Was Dan Janzen (1977) right about aphid clones being a "super-organism", i.e. a single "evolutionary individual"? : new insights from the use of molecular marker systems

  • Dan Janzen proposed in a paper in 1977 (loc. cit.), that a clone of aphids and for that matter dandelions consists, respectively, of one large ‘super-organism’. In effect a single evolutionary individual able to exploit resources over an expanded geographical range, and sometimes with aphids also, a wider range of resources (different kinds of host plants), much more than if the organism concerned were a single individual. Such a view is of course based on the notion that an asexual lineage (clone) has strict genetic fidelity, that is to say, is genetically identical over its entire genome between clone mates. This seems a highly unlikely scenario and indeed, modern molecular markers have revealed a plethora of mutational events within such so-called clones. Here in this talk I provide evidence from aphids that they are not ‘perfect forms’ but rather show a range of variations, including evidence of hybridization events, and that they can and do adapt to environmental circumstances, sometimes swiftly. Hence that even as asexual lineages, aphids are able to exploit new ecological circumstances and flourish, e.g. host adapted forms, whilst some species, notably the highly polyphagous peach-potato aphid (Myzus persicae), have also evolved resistance to a range of pesticides, and by so doing, have managed to survive in the face of these poisons. However, there are fitness costs associated with such adaptation, more especially in the highly resistant aphids. Because of the variation and adaptation shown by particular aphid species and asexual lineages, they cannot be described as a single evolutionary unit in a ‘Janzenian’ sense. What they show is ecological plasticity and an ability to adapt quickly, in large part enhanced by their incredible rate of reproduction and population expansion. Some migrating winged aphids are constrained in their exploitation of new habitats by environmental factors – geographical, climatic and ecological, especially lack of suitable hosts. In contrast, some other aphid species have seemingly colonized large areas of the world (probably aided by human agency) so that deciding what a population is exactly is a difficult task. It may even be that certain ‘super clones’ detected using molecular markers have indeed spread far and wide, clones which appear to fit the description of being ‘general purpose genotypes’ in that they can feed on a range of plant hosts under a range of different geographical-climatic conditions. As such, they are nearest to Dan Janzen’s views, although here again, strict genetic fidelity is not necessarily proven, only accepted from the application of a limited number of markers, e.g. multilocus genotypes in the case of microsatellite markers.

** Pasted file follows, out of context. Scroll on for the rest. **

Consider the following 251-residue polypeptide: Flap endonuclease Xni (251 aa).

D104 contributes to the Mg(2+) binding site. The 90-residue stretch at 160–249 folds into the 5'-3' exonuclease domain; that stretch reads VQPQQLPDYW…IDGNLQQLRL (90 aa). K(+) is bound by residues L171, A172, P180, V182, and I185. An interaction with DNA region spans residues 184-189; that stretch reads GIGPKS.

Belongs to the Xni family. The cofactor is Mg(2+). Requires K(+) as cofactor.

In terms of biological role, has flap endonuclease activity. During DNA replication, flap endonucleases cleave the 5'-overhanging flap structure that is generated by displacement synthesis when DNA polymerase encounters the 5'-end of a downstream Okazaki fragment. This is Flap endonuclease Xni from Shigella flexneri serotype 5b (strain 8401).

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Author:Hugh D. Loxdale
Parent Title (German):Mitteilungen der Deutschen Gesellschaft für Allgemeine und Angewandte Entomologie
Publisher:Deutsche Gesellschaft für Allgemeine und Angewandte Entomologie
Place of publication:Gießen
Document Type:Article
Date of Publication (online):2008/10/29
Year of first Publication:2008
Publishing Institution:Universitätsbibliothek Johann Christian Senckenberg
Contributing Corporation:Institute of Ecology, Friedrich Schiller University Jena
Release Date:2008/10/29
Tag:DNA; adaptation; aphid; clone; genetic variability; molecular markers
Page Number:14
First Page:437
Last Page:450
Dewey Decimal Classification:5 Naturwissenschaften und Mathematik / 57 Biowissenschaften; Biologie / 570 Biowissenschaften; Biologie
Sammlungen:Sammlung Biologie / Sondersammelgebiets-Volltexte
Zeitschriften / Jahresberichte:Mitteilungen der Deutschen Gesellschaft für Allgemeine und Angewandte Entomologie / Mitteilungen der Deutschen Gesellschaft für Allgemeine und Angewandte Entomologie, Band 16 (2008)
Licence (German):License LogoDeutsches Urheberrecht